Mental preparation is everything.

“Prepare yourself as much as possible for the emotional aspects of your trip; culture shock, language barrier, lack of Internet service and being away from home and everything familiar for a long time. The mental preparation can help make the trip’s inevitable bumps smoother,” says Ella from Wide-Eyed Wanderer.

Travel and planning go hand-in-hand.

“Travel has taught me about currencies, how to compute the standard of living in a country and then set the budget for my travel. It has taught me to be shrewd when it comes to finding out where I am staying, what I am eating, how I will be getting from one place to another,” says Alyssa of Liz on Top of the World.

You understand yourself and your own culture better.

“Travel helps us learn so much about ourselves and our own culture, how differently we can act or think, but at the same time how we are all strangely similar. Travel lets us take a critical look at who we are, while making us better people,” says An Expat Diary‘s Alessandra.

What did you learn about yourself or the world by travelling? Share your top travel lessons in the comments!

15 comments Add yours
  1. Love this! I totally agree with all of these, but I think the interesting thing about “Travel teaches you your own limits” is that it can also work in the opposite way.

    I’ve found that often when I travel, I learn that my limits are not where I think they are. Being pushed out of your comfort zone and past your usual boundaries, you often discover you’re capable of much more than you realize!

  2. Trutth to all! When I was in India looking for a phone, a stranger saw my post online and sent me one without asking for anything in return. Best part about traveling solo is how it pushes you completely outta your comfort zone to meet people, love it!

  3. This is definitely true! Travel definitely broadens your mind and helps you mature. I am definitely more independent and I find that my blog posts appreciate travel differently compared to when I used to travel when I was 18. Thanks for sharing 🙂

  4. Sensible advice. The woman’s comment about passport and credit cards is awesome and so right 🙂
    Yes, even I faced such situations…delays, hotel cancellations and all…but at the end the experience taught me to be strong at all times. Added more fun to life 🙂 I learnt to ‘expect the unexpected’ 😉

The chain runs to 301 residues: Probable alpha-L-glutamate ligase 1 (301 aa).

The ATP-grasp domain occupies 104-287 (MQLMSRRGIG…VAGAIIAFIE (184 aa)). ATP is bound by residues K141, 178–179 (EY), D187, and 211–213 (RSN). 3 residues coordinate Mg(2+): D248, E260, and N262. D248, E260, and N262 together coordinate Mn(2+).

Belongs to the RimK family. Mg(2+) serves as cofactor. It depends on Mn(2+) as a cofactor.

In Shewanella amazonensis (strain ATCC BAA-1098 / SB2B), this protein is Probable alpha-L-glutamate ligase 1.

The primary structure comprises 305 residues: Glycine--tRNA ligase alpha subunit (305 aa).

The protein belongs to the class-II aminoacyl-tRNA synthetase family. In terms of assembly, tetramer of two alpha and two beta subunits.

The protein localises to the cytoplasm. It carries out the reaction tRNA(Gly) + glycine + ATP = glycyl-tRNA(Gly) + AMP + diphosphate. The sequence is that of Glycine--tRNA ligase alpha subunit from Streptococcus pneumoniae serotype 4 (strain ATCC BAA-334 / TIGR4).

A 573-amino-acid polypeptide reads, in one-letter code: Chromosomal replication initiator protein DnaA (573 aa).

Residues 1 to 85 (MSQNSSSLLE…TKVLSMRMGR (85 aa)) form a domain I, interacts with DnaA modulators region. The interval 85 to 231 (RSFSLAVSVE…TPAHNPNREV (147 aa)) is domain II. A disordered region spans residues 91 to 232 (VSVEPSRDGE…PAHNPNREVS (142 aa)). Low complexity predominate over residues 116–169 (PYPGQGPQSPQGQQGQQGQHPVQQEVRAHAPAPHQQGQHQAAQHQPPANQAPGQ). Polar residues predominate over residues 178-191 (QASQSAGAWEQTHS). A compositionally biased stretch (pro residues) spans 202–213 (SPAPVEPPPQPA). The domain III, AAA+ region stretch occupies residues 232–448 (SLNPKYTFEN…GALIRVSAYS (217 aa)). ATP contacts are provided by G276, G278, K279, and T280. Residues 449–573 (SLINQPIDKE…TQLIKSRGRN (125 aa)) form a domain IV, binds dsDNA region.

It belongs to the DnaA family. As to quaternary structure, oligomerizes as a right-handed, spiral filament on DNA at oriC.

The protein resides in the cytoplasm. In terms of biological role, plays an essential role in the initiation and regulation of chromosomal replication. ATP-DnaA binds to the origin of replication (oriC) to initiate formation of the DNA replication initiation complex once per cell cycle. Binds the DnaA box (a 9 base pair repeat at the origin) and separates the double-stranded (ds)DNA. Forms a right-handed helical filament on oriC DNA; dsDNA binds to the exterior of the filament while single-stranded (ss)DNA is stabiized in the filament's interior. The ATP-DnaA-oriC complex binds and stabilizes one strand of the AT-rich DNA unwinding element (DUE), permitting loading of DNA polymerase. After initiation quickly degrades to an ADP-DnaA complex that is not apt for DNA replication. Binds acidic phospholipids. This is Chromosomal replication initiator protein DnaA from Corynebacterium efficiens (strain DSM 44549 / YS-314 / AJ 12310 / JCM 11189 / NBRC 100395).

5. Some many people are put off travelling because they think it’s really complicated, but I love what you overheard about the passports and credit cards being the only necessary things, so very true!

  6. Couldn’t agree with all of these more. Sometimes people turn out to be incredibly kind, and sometimes you just need to listen to your gut. By the way, your first trip abroad sounded quite decent though haha, I think at everyones first solo trip was a bit of a challenge, but one that we happily took.

  7. These are great tips. I totally agree that travel teaches you not to sweat the small stuff. Even at home, things that once bothered me seem to roll off me now as I know, in the grand scheme of things, they are not important!

  8. Such valuable info here from the greatest teacher of all : experience !

    Thanks for sharing and happy travels to you !

    My top lessons ? Always have the essentials for two to three days in your carry on baggage, have contact info inside your checked baggage, carry copies of travel documents separately from the originals and finally don’t put all of your cash or credit cards in the same place !

  9. Couldn’t agree more on the ‘all you need is your passport and credit cards’ statement.

    I also do not enjoy low budget travel/ accommodation, but I think it also really depends if you are traveling in company or solo. I think in the end as a solo traveler I am bound to spend a little more time in the hotel than when I am traveling with someone else. Obviously a great hotel is always the nicer choice, but if it does end up being not as nice as expected it is more bearable when in company. On my first longer solo trip last year (3 weeks) around South East Asia I made a point of researching the hotels I stayed at really well. And it paid off. I loved every single one I chose and would go back to stay at them in a heartbeat…